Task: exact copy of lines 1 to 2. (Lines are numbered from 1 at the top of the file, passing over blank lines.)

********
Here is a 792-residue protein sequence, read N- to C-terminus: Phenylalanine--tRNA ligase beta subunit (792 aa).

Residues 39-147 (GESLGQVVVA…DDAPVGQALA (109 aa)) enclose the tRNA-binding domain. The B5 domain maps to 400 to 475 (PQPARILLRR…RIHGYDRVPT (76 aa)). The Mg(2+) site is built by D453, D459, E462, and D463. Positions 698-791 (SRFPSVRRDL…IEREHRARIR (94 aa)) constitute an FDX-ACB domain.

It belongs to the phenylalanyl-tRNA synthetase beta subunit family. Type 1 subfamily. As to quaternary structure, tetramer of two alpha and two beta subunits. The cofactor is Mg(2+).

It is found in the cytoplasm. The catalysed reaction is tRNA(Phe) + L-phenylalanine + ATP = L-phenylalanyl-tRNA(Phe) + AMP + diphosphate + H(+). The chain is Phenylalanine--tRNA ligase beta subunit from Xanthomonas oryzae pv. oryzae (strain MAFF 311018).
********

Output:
Here is a 792-residue protein sequence, read N- to C-terminus: Phenylalanine--tRNA ligase beta subunit (792 aa).

Residues 39-147 (GESLGQVVVA…DDAPVGQALA (109 aa)) enclose the tRNA-binding domain. The B5 domain maps to 400 to 475 (PQPARILLRR…RIHGYDRVPT (76 aa)). The Mg(2+) site is built by D453, D459, E462, and D463. Positions 698-791 (SRFPSVRRDL…IEREHRARIR (94 aa)) constitute an FDX-ACB domain.